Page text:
Archive for October 25th, 2011

Medical marijuana shops close in crackdown

| 25/10/2011 | 0 Comments

(Health): The medical marijuana industry in California is in shambles as the federal government proceeds with a crackdown on dispensaries in the state. According to KPBS, many shop owners are having to close their doors to escape criminal prosecution. “I feel heartbroken for my patients,” said one dispensary who is being evicted from her place of business because she offers medical marijuana, among other things. The shop owner told KPBS she initially felt safe about going into the medical marijuana business because President Barack Obama said he wouldn’t use federal resources to crack down on the industry.

Now, however, there is dispute over the California law that allows patients and caregivers to “collectively cultivate” marijuana for medical use.

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Shares tumble as FBI probes Olympus scandal

| 25/10/2011 | 0 Comments

(Reuters): The FBI is investigating the massive advisory fee involved in Olympus Corp's takeover of a British company, a person familiar with the probe said, in a deepening scandal that has wiped out more than half the company's value. The British CEO who says he was fired for questioning the $687million payment to advisers in the $2.2billion takeover of medical equipment maker Gyrus has called on authorities in both Britain and Japan to also investigate the payments. The endoscope and camera maker said last week it would commission its own independent review of past acquisitions, although the ousted CEO, Michael Woodford, said the company was playing for time.

It carried out a review in 2009 that concluded no management wrongdoing, documents he provided show.

The 92-year-old company is struggling to contain the crisis following Woodford's revelations. Olympus acknowledges it made the advisory fee payment and denies any wrongdoing. But it has not explained why it agreed to a fee that amounted to about a third of the value of the takeover when such fees normally come to about 1 percent. At $687 million, the fee is the largest on record.

Woodford, 51, who spent three decades at Olympus, has identified the advisory firms involved in the takeover as New York-based AXES America LLC and AXAM Investments Ltd in the Cayman Islands.

The Federal Bureau of Investigation in New York is currently investigating the payment, according to the person familiar with the investigation. This person was not authorized to speak publicly as the investigation is ongoing.

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Rina churns to category 2 as rains continue locally

| 25/10/2011 | 0 Comments

(CNS): The wet weather associated with Hurricane Rina is expected to continue in Cayman as the category two hurricane rumbles across the region. Situated around 215 miles south-west of Grand Cayman at 7:00am Tuesday Rina is packing winds in excess of 100mph. The National Hurricane Centre said it is expected to strengthen and become a major hurricane by this evening or Wednesday. Moving toward the west- northwest near 3mph a turn toward the northwest with some increase in forward speed is forecast over the next 48 hours. Although Rina poses no direct threat to Cayman local weather experts are warning residents of the continued risk of flooding in low lying areas.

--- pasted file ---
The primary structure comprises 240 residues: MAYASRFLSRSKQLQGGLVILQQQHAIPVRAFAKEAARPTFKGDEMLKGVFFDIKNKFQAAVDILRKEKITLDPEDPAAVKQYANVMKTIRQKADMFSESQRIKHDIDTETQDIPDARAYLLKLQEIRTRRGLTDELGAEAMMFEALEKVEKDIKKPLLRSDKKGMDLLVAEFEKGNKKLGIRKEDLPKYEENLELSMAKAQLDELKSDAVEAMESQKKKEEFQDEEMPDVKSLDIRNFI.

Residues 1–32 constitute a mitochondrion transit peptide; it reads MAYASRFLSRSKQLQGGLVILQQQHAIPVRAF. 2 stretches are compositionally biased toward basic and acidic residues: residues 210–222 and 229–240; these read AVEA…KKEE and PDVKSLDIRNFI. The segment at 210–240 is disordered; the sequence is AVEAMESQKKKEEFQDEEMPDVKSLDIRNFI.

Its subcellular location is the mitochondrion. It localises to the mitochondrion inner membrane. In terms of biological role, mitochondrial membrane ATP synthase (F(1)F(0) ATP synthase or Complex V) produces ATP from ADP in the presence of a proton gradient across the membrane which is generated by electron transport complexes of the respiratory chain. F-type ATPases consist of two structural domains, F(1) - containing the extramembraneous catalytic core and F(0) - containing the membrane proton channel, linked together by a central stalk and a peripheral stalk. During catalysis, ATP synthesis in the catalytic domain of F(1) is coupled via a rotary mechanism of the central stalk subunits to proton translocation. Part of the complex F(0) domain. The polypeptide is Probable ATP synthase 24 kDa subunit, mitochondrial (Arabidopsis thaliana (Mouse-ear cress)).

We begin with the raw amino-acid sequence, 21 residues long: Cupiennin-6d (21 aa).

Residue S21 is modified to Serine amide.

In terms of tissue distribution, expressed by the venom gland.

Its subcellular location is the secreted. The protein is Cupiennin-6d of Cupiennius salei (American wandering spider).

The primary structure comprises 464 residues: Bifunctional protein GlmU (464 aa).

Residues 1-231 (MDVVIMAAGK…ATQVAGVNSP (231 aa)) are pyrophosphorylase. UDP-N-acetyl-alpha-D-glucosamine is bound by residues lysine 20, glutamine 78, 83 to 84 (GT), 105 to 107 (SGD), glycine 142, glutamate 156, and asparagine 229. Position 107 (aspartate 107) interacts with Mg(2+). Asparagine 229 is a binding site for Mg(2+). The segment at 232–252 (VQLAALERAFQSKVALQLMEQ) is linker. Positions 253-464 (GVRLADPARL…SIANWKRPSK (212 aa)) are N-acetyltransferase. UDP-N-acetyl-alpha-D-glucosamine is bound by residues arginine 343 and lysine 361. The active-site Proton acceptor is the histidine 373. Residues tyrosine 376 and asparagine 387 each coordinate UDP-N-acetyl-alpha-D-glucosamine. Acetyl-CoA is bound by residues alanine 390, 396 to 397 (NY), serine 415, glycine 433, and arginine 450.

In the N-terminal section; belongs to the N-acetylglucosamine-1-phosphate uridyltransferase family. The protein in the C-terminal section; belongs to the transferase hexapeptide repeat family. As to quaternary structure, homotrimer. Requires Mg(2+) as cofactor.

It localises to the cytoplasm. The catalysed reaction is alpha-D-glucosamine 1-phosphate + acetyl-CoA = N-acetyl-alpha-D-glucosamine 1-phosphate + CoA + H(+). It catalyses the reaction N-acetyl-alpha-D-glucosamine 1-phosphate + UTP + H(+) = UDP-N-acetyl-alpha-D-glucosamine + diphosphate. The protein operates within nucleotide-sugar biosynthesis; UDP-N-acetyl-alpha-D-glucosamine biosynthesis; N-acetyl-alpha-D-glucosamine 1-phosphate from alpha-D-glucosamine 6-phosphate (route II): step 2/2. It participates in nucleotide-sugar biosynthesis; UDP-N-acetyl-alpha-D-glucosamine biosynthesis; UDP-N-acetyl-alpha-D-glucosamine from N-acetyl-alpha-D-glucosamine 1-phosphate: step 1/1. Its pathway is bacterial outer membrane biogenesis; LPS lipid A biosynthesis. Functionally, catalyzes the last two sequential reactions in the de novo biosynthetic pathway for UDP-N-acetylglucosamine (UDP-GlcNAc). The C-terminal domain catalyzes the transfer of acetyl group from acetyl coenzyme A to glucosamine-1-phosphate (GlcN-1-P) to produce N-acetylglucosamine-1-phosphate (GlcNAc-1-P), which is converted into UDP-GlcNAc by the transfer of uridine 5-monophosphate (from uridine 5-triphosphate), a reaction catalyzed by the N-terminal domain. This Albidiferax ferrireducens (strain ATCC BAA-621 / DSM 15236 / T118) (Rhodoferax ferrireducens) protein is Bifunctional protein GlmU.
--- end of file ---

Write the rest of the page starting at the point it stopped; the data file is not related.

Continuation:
Cayman can expect cloudy skies with sporadic showers and thunder heavy at times. Resident of low-lying areas should take precautions as the heavy showers may enhance any flooding problems in their areas. Temperatures will rise to the mid 80’s. Winds will be east to northeast 10 to 15 knots. Seas will be moderate with wave heights 3 to 5 feet becoming rough in and around showers. Swells are possible especially along the south coast.

The outlook calls for a break in the shower activity on Wednesday morning with an increase in cloudiness and showers from Thursday as a trough approaches the Cayman area.

Meanwhile, an area of low pressure just to the north of Curacao is producing scattered showers and thunderstorms is expected to become more conducive for development as the disturbance moves over the south-central Caribbean, the NHC reports.  The system has a 40 percent chance of becoming a tropical cyclone during the next 48 hours as it moves west-north-westward at 15 to 20 mph.

For more on regional weather go to http://www.nhc.noaa.gov/ and for local forecasts visit www.weather.ky
 

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CNS opens legal defence fund

| 25/10/2011 | 112 Comments

justice-scales.jpg(CNS): In the face of a law suit filed by the premier over an opinion piece published in May, Cayman News Service received so many offers from the community to help fight the legal challenge that it has opened an account to manage the defence fund so that those who are both willing and able to pitch in with the costs can do so. Cayman’s former auditor general, Dan Duguay, will be overseeing the fund to ensure all the contributions made by supporters will be used to pay legal expenses and that the account is fully transparent. CNS has now  retained a lawyer to defend the suit as it prepares to take on the premier in the courts.

On 3 October McKeeva Bush filed suit against CNS owner Nicky Watson and CNS reporter Wendy Ledger over the publication of a Viewpoint about free speech by a regular CNS contributor who writes under the pen name “Bean Counter”. Bush has claimed the opinion piece was defamatory and is seeking damages as a result of its publication. The premier also filed suits on the same day against Randy Merren and Hurley’s Entertainment, the owner of the local radio station Rooster, and Daphne Orrett (a.k.a. Aunt Sookie) for comments broadcast on the morning call-in show CrossTalk.

When Bush first threatened Watson and Ledger with legal action in June, Watson responded to the premier with a comprehensive letter setting out why Bean Counter’s article was ‘fair comment’ and why the news site had decided not to publish an apology, among other demands. However, the premier continued with his action and filed suit on 3 October in the Grand Court.